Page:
On September 25, 2007, the Government of Serbia and Indian firm Embassy Group signed an memorandum of understanding on information technology park construction. Embassy Group plans to build their first Technological Park in Europe at an area of 280ha in the town of Indjija near Belgrade.
The five year plan predicts building a business area of 250,000 square meters and employing around 25,000 people. This is planned as the largest Greenfield investment in Serbia, accounting for a minimum of $600 million.
With the victory of a wide coalition of Serbian democratic forces at the federal elections in 2000, relations with the then Federal Republic of Yugoslavia were raised to the formal level already achieved by it's Western Balkan neighbours and Belgrade and Podgorica embarked on the road of European integration that should eventually offer an opportunity to become a full member of the EU.
This opportunity has been formalised on the basis of decisions taken at the Thessaloniki Summit in June 2003 and confirmed on several occasions by the EU, Serbia is a potential candidate country for the EU accession.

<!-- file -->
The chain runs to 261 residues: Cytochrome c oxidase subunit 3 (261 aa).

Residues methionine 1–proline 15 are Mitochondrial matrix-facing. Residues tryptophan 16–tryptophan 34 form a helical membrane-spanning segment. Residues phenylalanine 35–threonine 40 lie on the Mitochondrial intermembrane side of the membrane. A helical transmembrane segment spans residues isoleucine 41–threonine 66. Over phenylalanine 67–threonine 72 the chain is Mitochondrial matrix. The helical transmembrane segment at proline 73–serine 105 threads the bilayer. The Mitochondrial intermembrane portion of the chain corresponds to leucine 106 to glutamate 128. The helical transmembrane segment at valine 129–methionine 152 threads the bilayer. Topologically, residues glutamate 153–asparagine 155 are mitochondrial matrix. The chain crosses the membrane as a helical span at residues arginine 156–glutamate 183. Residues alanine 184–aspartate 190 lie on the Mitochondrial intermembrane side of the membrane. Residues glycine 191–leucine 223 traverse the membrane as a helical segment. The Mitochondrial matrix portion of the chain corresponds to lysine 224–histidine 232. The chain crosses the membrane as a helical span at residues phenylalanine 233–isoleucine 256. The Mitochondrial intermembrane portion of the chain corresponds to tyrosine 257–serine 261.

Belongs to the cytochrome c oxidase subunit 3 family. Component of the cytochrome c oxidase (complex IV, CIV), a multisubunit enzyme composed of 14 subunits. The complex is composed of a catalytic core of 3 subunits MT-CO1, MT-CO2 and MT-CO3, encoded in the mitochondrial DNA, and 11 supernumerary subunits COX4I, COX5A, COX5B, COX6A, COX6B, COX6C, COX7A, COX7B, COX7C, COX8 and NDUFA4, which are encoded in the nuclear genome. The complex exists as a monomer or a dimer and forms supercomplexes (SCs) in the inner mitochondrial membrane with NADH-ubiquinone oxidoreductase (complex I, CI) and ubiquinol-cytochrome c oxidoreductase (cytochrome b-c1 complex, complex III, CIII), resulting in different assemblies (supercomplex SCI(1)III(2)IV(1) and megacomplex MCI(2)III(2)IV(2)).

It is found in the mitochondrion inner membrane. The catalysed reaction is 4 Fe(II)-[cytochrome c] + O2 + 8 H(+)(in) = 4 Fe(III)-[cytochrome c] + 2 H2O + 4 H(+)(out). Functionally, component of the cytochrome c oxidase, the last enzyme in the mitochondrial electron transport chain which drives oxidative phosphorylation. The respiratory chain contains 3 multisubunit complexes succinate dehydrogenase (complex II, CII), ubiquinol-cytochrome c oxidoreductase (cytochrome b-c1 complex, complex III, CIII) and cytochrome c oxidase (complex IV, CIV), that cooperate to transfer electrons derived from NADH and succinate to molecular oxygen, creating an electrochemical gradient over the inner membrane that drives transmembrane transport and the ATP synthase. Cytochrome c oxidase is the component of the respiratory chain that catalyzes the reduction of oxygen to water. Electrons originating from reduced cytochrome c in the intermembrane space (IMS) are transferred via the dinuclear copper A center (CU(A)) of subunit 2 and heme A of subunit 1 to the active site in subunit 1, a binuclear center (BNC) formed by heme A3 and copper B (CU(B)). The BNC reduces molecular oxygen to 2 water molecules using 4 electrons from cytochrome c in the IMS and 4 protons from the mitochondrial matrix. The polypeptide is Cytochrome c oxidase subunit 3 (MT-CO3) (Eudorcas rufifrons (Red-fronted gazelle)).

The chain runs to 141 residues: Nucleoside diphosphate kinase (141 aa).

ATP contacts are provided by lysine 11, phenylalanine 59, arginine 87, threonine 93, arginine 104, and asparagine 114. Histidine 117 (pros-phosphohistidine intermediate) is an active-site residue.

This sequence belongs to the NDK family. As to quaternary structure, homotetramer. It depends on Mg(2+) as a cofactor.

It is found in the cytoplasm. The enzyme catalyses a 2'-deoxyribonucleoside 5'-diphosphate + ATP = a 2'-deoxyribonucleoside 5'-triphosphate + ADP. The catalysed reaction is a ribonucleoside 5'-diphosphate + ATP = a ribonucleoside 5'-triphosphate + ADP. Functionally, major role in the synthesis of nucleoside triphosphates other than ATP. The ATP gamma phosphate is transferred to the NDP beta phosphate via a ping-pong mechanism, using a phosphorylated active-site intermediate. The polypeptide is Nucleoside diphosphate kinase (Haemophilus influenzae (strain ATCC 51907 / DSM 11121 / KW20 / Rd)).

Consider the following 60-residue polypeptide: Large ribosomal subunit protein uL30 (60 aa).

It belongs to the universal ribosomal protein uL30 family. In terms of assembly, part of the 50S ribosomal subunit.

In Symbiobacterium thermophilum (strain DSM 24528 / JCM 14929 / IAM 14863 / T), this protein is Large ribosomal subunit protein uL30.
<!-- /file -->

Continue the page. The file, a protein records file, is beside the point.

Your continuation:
Since 2001 Serbia has benefited from the EU policy advice provided through the EU-FRY Consultative Task Force (CTF), later replaced by the Enhanced Permanent Dialogue (EPD).
The task of EPD is to encourage and monitor reforms on the basis of the European Partnership adopted by the EU Council in June 2004 and updated in January 2006.
Several sectoral groups have been set up to deepen technical discussions. After the end of the State Union, the Enhanced Permanent Dialogue has continued separately both with Serbia as well as with Montenegro.
The Stabilization and Association Process (SAP) is the EU’s policy framework for the countries of the Western Balkans.
The main elements of this long-term commitment to the region were proposed in one Commission Communication (1999). The Zagreb Summit, of 24 November 2000, set the seal on the SAP, by gaining the region’s agreement to a clear set of objectives and conditions.
The SAP supports the Western Balkan countries’ development and preparations for future EU membership by combining three main instruments: the Stabilization and Association Agreement, autonomous trade measures and substantial financial assistance. Regional co-operation constitutes a cornerstone of the SAP.